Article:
This month our Q&A series is shining the spotlight on the newest member of our staff. Meet Connie Melovidov, our fantastic 2016 summer intern! Connie came to AMCC through Alaska Conservation Foundation’s conservation internship program. Connie was raised in the remote Bering Sea community of Saint Paul Island. Growing up in the Pribilof Islands, which are culturally and economically influenced by both a rich subsistence lifestyle and the commercial halibut industry, she became interested in science and fisheries. Her father and brothers are commercial halibut fishermen, and Connie has enjoyed a few long-lining trips herself. Currently, Connie is a senior attending the University of Alaska Anchorage majoring in biology.
How did growing up in a remote Bering Sea community shape who you are today?
I absolutely love that I was able to grow up in Saint Paul Island. Growing up in this small and tight-knit community allowed me to recognize the value of family. I grew up spending a lot of time with my siblings and I was also very fortunate to have been able to grow up around almost all of my extended family. I also take pride in the fact that other members in the community are always looking out for one another and ensuring everyone is being taken care of. The island is filled with an abundance of amazing wildlife and plants for us to gather and subsist on, and and everyone loves to share food.
Now that I’m older and have spent time away to go to college I really value my visits back home. Growing up in the Pribilofs gave me unique and useful life lessons that I probably wouldn’t have had the privilege of experiencing if I had grown up in a larger city.
What is your most vivid fishing memory?
My very first halibut fishing trip was on my dad’s boat, the FV Aleut Crusader. I was 14 years old and I was with my dad, three brothers, and a family friend. I woke up SUPER early because I was worried I was going to sleep in and it was very rare that I was able to go fishing. Good weather is hard to come by! I got lucky. It was a gorgeous day and I didn’t get seasick!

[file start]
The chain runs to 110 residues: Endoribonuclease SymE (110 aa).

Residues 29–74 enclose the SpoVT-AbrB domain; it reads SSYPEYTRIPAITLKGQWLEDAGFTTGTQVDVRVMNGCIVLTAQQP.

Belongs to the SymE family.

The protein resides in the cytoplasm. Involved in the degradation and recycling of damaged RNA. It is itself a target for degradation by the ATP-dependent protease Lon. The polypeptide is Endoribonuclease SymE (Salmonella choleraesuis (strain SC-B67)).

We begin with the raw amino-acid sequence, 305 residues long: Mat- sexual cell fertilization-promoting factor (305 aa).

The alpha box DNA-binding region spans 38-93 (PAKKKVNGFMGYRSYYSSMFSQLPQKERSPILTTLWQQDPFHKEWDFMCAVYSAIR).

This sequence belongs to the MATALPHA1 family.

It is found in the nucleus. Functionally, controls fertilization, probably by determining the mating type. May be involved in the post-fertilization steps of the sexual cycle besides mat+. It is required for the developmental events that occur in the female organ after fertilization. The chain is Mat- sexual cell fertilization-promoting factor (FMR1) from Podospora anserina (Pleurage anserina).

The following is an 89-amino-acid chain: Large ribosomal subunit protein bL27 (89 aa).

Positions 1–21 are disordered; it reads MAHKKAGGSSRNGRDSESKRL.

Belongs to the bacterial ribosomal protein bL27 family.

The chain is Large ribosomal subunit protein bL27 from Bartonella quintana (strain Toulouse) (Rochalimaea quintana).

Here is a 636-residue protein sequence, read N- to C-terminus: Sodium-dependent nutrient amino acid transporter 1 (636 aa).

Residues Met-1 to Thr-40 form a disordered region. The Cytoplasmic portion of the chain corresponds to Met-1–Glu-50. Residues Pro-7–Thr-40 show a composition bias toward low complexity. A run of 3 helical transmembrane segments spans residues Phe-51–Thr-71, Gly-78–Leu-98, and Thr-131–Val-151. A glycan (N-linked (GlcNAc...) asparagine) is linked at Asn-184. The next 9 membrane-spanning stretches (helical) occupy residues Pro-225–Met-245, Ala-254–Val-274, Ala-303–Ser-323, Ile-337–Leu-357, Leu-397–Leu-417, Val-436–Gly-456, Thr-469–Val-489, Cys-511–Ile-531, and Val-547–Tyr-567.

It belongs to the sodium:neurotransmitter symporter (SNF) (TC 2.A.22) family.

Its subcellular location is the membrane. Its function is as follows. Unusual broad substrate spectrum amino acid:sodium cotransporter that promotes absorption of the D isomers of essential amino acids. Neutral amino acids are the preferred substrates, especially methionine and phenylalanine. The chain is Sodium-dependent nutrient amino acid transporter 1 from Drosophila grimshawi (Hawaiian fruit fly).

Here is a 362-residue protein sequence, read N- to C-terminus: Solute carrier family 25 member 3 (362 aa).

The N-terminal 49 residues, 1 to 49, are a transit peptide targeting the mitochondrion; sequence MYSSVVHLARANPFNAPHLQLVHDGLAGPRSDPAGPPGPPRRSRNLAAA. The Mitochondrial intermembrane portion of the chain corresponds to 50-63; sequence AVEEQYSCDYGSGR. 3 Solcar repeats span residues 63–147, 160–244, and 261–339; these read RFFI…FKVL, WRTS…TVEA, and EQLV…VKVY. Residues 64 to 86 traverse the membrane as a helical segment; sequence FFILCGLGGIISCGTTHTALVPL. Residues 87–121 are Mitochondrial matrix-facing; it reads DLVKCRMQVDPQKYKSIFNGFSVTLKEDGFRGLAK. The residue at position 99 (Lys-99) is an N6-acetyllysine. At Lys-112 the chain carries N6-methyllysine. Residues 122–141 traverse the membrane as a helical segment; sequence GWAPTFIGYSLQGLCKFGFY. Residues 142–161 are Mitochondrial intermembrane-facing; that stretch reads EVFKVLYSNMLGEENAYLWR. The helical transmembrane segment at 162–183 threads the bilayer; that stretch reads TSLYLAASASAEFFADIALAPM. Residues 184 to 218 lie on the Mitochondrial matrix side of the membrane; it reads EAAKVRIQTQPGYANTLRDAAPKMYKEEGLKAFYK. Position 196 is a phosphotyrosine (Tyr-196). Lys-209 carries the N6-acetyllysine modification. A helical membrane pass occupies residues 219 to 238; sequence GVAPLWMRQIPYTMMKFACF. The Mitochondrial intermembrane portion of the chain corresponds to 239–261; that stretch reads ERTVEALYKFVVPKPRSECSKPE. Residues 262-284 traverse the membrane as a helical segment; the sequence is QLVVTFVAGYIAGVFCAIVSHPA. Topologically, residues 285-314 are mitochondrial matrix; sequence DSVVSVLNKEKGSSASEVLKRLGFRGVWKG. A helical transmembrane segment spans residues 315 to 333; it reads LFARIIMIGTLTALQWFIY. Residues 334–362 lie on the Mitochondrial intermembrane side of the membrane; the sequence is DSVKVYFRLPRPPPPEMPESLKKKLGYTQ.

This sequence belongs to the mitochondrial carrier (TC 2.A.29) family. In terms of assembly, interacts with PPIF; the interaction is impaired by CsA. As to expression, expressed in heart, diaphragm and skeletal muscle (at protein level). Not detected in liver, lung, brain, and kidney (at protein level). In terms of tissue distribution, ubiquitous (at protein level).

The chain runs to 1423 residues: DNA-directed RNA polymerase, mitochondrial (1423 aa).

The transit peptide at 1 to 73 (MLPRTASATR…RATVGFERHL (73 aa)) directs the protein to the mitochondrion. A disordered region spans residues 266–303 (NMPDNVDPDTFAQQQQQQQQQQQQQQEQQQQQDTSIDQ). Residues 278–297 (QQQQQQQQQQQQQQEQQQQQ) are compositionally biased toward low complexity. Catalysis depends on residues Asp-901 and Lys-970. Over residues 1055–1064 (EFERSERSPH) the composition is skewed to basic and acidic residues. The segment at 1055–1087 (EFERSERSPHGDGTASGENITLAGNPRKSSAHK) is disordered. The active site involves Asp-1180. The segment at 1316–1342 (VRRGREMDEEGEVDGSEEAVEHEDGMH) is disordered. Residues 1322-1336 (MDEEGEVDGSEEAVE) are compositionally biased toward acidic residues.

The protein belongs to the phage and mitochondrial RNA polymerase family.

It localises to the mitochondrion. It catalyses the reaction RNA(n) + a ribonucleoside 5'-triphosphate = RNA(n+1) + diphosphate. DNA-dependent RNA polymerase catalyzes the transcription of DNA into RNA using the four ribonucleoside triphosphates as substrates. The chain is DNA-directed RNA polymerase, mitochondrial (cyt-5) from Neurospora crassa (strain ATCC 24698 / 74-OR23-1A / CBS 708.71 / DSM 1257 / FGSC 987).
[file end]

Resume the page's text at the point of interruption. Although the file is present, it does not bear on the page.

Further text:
When I boarded the boat I got comfortable in the cab where I started to watch my brothers begin their routine to prepare for the day. I could see and smell the freshly baited hooks, which made me more excited to finally be on the water and observe the long-lining process.
It was finally time to haul our first string and I remember hearing my dad and oldest brother talking back and forth because fish were finally starting to surface out of the water. I eagerly watched my brother gaff halibut after halibut! The whole crew was beaming as halibut continuously came onboard.
All day I listened to the constant communication between everyone, watched how hard each crewman worked, and the teamwork they demonstrated. This is one of my most cherished memories I have with my father and brothers.
Does your family have any fishing traditions?
My mom, sister and I always greet my dad and his crew down at the harbor when they are delivering their fish to the processor. This is one of the best ways to see the halibut, ask how their fishing trip went, and also to see how other vessels did.
You’re majoring in biology at University of Alaska-Anchorage. How do you plan on using your degree?
I haven’t fully decided on what exactly I want to do after I get my degree. I’m very interested in marine biology and Saint Paul’s fishing industry so finding a balance between the two is what I’d prefer.
What are you excited to work on or learn more about during your internship this summer?
I’m excited to be learning more about AMCC’s advocacy programs and how they address the social and economic concerns of other small coastal fishing communities.
What part of AMCC’s work resonates most with you?
I really value AMCC’s mission and how we share information effectively to the general public, fishing communities and policymakers around the state.
Where in Alaska would you like to visit or spend more time?
I went to high school in Sitka, Alaska—so gorgeous!—so I would love to spend even more time exploring Southeast Alaska.